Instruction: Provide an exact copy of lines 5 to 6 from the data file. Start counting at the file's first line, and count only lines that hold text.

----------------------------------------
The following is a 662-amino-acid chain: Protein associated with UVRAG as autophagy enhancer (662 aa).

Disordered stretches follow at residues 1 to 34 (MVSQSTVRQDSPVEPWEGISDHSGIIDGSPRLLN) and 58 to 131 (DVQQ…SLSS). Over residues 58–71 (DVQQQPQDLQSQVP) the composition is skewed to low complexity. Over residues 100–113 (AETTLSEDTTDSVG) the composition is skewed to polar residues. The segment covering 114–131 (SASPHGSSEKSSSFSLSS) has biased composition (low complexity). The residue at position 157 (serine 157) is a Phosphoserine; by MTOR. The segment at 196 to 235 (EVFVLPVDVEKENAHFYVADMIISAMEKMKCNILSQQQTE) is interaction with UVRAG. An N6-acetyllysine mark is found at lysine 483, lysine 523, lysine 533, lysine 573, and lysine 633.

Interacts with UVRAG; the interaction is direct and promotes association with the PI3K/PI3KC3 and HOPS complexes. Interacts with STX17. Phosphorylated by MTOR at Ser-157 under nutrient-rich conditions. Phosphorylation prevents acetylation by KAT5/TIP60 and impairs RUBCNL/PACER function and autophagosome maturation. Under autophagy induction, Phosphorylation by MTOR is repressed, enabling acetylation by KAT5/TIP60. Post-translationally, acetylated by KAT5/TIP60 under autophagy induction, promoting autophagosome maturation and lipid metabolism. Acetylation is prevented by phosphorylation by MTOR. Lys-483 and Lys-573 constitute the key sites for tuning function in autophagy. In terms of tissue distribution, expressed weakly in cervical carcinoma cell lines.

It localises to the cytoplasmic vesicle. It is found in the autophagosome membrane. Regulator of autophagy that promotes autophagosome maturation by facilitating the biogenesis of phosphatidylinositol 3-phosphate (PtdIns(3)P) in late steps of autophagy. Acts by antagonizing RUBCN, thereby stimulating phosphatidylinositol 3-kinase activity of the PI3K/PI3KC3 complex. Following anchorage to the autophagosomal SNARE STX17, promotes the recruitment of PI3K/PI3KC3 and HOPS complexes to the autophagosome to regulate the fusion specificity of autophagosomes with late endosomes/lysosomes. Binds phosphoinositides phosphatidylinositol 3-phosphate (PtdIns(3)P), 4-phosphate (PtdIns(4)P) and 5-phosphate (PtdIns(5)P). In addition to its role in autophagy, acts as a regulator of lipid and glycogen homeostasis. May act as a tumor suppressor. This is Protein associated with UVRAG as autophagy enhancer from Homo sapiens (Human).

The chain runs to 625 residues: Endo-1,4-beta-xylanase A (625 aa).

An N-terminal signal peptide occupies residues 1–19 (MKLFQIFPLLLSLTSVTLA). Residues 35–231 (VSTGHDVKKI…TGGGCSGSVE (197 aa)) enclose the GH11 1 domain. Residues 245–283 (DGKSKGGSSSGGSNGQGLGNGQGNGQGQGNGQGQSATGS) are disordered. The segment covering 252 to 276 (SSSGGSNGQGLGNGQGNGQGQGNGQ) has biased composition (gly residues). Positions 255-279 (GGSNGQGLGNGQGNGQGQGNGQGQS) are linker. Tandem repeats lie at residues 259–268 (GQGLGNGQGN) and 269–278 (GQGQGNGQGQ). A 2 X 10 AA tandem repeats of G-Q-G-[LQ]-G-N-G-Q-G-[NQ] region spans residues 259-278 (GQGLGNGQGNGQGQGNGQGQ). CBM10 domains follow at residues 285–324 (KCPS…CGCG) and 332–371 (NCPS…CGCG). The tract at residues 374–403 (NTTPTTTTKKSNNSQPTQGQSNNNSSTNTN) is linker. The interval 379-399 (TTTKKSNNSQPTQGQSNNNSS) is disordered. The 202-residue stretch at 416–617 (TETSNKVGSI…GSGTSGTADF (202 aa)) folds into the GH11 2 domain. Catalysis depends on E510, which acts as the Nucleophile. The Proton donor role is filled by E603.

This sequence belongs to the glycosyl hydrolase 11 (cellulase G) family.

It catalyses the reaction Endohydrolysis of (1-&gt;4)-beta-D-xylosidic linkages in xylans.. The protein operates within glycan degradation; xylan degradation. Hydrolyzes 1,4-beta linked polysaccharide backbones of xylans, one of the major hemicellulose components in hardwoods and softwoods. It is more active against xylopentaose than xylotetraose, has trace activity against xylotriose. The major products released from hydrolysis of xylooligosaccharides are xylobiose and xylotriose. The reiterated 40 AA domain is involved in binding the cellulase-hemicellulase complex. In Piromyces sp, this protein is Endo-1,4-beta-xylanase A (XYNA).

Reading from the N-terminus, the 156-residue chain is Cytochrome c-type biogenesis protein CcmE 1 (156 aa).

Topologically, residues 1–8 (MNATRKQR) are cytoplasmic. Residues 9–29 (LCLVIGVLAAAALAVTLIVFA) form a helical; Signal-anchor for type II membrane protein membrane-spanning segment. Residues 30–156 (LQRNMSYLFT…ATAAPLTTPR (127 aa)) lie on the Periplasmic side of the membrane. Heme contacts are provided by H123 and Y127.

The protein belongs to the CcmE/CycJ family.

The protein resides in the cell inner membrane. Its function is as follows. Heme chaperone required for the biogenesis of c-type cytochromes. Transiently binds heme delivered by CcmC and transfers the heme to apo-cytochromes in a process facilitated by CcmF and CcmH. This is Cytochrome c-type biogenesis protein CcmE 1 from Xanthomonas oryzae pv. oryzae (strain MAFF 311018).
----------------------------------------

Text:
The chain runs to 625 residues: Endo-1,4-beta-xylanase A (625 aa).

An N-terminal signal peptide occupies residues 1–19 (MKLFQIFPLLLSLTSVTLA). Residues 35–231 (VSTGHDVKKI…TGGGCSGSVE (197 aa)) enclose the GH11 1 domain. Residues 245–283 (DGKSKGGSSSGGSNGQGLGNGQGNGQGQGNGQGQSATGS) are disordered. The segment covering 252 to 276 (SSSGGSNGQGLGNGQGNGQGQGNGQ) has biased composition (gly residues). Positions 255-279 (GGSNGQGLGNGQGNGQGQGNGQGQS) are linker. Tandem repeats lie at residues 259–268 (GQGLGNGQGN) and 269–278 (GQGQGNGQGQ). A 2 X 10 AA tandem repeats of G-Q-G-[LQ]-G-N-G-Q-G-[NQ] region spans residues 259-278 (GQGLGNGQGNGQGQGNGQGQ). CBM10 domains follow at residues 285–324 (KCPS…CGCG) and 332–371 (NCPS…CGCG). The tract at residues 374–403 (NTTPTTTTKKSNNSQPTQGQSNNNSSTNTN) is linker. The interval 379-399 (TTTKKSNNSQPTQGQSNNNSS) is disordered. The 202-residue stretch at 416–617 (TETSNKVGSI…GSGTSGTADF (202 aa)) folds into the GH11 2 domain. Catalysis depends on E510, which acts as the Nucleophile. The Proton donor role is filled by E603.